The big news from February’s London Fashion Week came from Burberry: this was the last show in which clothes would be previewed for a later season. From September, the public will be able to buy all Burberry clothes as soon as they have appeared on the catwalk. This announcement, and the discussion around it, helped Burberry to a huge share of the online conversation during #LFW16.
There were more than 80 designers showing their Autumn/ Winter lines this week so, to get a snapshot of social media activity, I compared five of the top UK designers with five up and coming labels. I used Brandwatch’s analytics platform to measure variables such as share of voice, output, sentiment and topics. Here’s what I found…
1. Unsurprisingly, the established designers held a whopping 97 per cent share of voice, with Burberry taking the bulk of that (58 per cent share in total – see Fig.1 below). The plan to sell clothes straight off the catwalk sparked some social media buzz, but it was predominantly Burberry’s beautiful show that helped generate 19,571 Twitter mentions: the bulk of these celebrating new looks such as the combination of military jackets over frayed silk.
Fig.1: Ten UK designers’ share of voice during London Fashion Week, February 2016 (graphic and analysis courtesy of Brandwatch)
2. Burberry also boasted the most start-studded audience: there were tweets about Nicholas Hoult bringing his sister while front row celebrities like Suki Waterhouse and Rosie Huntington-Whitely shared images and video on Instagram and Snapchat. Fashion bloggers Victoria Magrath (@InTheFrow) and Xenia Tchoumi (@Xenia) also helped spread the word on Instagram. An image of Jake Bugg’s performance mentioning that his recording would be available on iTunes gained 452 retweets.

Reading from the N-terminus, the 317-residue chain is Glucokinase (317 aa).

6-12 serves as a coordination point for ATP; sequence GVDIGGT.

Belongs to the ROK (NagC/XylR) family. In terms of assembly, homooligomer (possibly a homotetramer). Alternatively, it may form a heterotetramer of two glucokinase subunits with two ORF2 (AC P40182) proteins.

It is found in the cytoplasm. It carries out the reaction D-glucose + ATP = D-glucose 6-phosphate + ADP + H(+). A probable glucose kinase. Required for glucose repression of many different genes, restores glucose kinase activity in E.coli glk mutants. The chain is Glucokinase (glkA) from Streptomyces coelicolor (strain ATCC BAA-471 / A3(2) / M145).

3. The return of Alexander McQueen’s show to London resulted in a strong social media performance for the brand – scoring second in the group with a 28 per cent share. As with Burberry, the bulk of comments were around the design details (antique silver jewellery, butterfly embroideries and hand painted leather). The live stream on Periscope generated 280 mentions alone. (Note: #Periscope was a popular hashtag overall – suggesting many designers made use of live-streaming during Fashion Week).
4. The number of online conversations around Vivienne Westwood and Paul Smith (4 per cent each) and Simone Rocha (3 per cent) were disappointing. Although these designers are well-established, they failed to generate any break-through conversations on social media.
5. Claire Barrow, 1205 and J JS Lee put on a respectable performance as relative newcomers, with 164 and 109 Twitter mentions respectively. Christopher Kane, surprisingly, showed a very low score with just two Twitter mentions picked up by Brandwatch during the whole of London Fashion Week.
6. But up and coming UK designer duo Marques Almeida (Instagram coverage pictured above) punched well above their weight with a two per cent share of voice (628 Twitter mentions). This was in spite of minimal social media input from the duo themselves over London Fashion Week (although they did run an #ourgirls campaign introducing the catwalk models on Instagram prior to the event). Commentators praised their “oversized fluorescent looks” and rainbow bright, sharp techno colour palette. A tweet of Korean popstar Sandara Park wearing the brand’s denim flared skirt gained 90 retweets. We can only imagine what might have happened if MA’s number one celebrity fan, Rihanna, had been in town…!
Why did Marques Almeida do so well? It’s all about exciting content – the duo put on a great show that naturally generated coverage – but there’s no doubt that being popular with a young, urban demographic also helps.